Magazine article Editor & Publisher

Bombs in Their Back Yards

Magazine article Editor & Publisher

Bombs in Their Back Yards

Article excerpt

Goodbye, feed lot. Hello, FBI.

The lead story planned for last Wednesday's Republican Eagle in Red Wing, Minn., concerned a dispute over a farmer's plans to expand his feed lot. But that was before the arrest of suspected mailbox bomber Lucas John Helder, who happens to hail from nearby Pine Island, Minn.

When word of Helder's arrest reached the 7,364-circulation paper late Tuesday, the feed-lot controversy took a backseat and Editor Jim Pumarlo put half his reporting staff -- of four -- on the story.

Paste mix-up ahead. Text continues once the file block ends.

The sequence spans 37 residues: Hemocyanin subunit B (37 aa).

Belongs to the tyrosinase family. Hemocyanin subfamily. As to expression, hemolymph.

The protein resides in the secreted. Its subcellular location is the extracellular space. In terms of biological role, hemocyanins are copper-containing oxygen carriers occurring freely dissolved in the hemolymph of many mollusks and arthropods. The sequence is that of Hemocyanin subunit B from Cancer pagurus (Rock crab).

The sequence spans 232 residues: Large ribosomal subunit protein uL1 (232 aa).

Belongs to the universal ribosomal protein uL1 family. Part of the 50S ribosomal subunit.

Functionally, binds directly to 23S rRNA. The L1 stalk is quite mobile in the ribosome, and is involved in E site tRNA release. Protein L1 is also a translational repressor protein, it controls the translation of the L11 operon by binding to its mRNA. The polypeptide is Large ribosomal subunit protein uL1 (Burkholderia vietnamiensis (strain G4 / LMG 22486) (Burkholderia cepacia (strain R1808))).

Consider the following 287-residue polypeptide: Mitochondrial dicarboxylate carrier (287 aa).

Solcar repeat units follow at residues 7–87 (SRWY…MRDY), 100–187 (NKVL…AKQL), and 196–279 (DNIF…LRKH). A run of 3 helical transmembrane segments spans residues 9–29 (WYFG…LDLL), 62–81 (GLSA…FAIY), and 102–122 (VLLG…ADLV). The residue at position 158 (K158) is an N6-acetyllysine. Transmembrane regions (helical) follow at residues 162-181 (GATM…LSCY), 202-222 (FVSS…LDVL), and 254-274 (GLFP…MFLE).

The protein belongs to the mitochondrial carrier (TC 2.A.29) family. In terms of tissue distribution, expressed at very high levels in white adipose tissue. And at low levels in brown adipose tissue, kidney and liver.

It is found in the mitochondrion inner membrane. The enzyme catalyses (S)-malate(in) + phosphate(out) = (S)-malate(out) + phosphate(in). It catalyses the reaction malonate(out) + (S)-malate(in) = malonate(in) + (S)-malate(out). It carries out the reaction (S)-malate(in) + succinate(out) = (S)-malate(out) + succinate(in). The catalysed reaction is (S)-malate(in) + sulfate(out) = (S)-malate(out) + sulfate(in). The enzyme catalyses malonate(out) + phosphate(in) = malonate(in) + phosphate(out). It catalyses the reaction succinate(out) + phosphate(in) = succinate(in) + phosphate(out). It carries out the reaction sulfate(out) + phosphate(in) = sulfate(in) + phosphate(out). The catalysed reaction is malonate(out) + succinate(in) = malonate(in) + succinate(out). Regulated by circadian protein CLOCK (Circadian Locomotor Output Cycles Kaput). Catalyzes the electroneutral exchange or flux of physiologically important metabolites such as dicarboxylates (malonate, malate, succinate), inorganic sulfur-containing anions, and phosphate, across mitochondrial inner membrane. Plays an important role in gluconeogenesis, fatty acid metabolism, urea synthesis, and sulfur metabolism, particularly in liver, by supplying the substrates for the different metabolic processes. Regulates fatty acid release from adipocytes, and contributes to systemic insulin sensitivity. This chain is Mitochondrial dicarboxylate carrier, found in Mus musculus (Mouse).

The Republican Eagle was one of dozens of small daily and weekly papers across the Midwest that suddenly confronted a national story simply by virtue of their location. The 18 mailbox bombs Helder is accused of planting across five states were placed in mostly rural, small-town areas, and the closest newspapers were often little ones with a handful of staff each. "We pretty much had all hands on deck," said Thomas Stevens, editor of The Journal-Standard, a 14,640- circulation daily in Freeport, Ill., about 30 miles from two bomb sites. "We had to bump the local high-school prom king and queen out of the paper and run them Sunday. …

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